The group says their first record label signing taught them a lot about the business and what they
wanted out of their music careers.
“The first song that we ever wrote when we got signed on was called ‘I Don’t Remember What I did Last Night’, and that song went around the world,” says Kohen.
“We had an international distribution for that song, and it still gets played in countries around the world.”
The men agree that although their first record deal was not a long term commitment, it taught them a lot about what not to do. They’re thankful for the deal because it provided them with a lot of motivation.
The band has been working hard on a large batch of music, which has not yet been sent to the label, but Hambrook says should expect more of a blues feel to the songs.
When asked about how they manage to keep their voices fresh after long days of performance, Kohen says the solution is quite simple.
“We normally do a four-hour show that includes three hours of singing, and we can do two nights in a row,” says Kohen.
“Tea and honey work really well. You can use some ginger in there as well. Tea and honey coats the throat so you’re not raspy and your voice keeps cleaner.”
Guitarist Terry Studd says their most unique gig experience was one that will stay a highlight in many of their eyes for years to come.
“We did a show out on a ski hill one day and there was a bit of a blizzard happening when we were playing,” Studd says.
“A lot of our equipment was covered in snow.”
Hambrook added on that playing outside to crowds is a great experience and that got them through the rather cold experience.
“You can’t even tell you’re holding your pickanymore,” he says of the cool experience.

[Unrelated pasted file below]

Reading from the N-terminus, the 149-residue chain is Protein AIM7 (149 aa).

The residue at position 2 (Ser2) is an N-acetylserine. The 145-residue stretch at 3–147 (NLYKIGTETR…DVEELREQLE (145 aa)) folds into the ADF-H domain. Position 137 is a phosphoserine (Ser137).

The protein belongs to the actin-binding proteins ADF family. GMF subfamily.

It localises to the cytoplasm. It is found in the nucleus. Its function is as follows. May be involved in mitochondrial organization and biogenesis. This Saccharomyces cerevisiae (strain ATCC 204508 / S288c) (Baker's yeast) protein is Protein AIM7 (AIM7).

“We have a keyboard and there was a little snow drift across the keys. We were still really happy to get that booking.”
Kohen is excited about the future for the group now in light of their new record deal. The group has a near sold out summer, and is expected to play at many corporate events and gigs throughout western Canada.
“I think our next step in gigging is probably more festivals, bigger crowds and to get our name out more,” says Kohen.
“Potentially we can headline or open up for someone who is bigger than us.”
Hambrook says it is a great time to come see one of their shows because they’ve started to really nail down the niche of their music and performance.
“We’ve learned a ton over the last few years and our live performance has really improved,” says Hambrook.
“Through sheer repetition, together we’ve played over a hundred shows together, so we just chisel away at it. We’re focusing on using the right equipment, having everything set up right and really polishing our sound.”
The band currently has two songs available for purchase on distribution labels.
If you would like to follow the band or would like more information about them, please visit their website at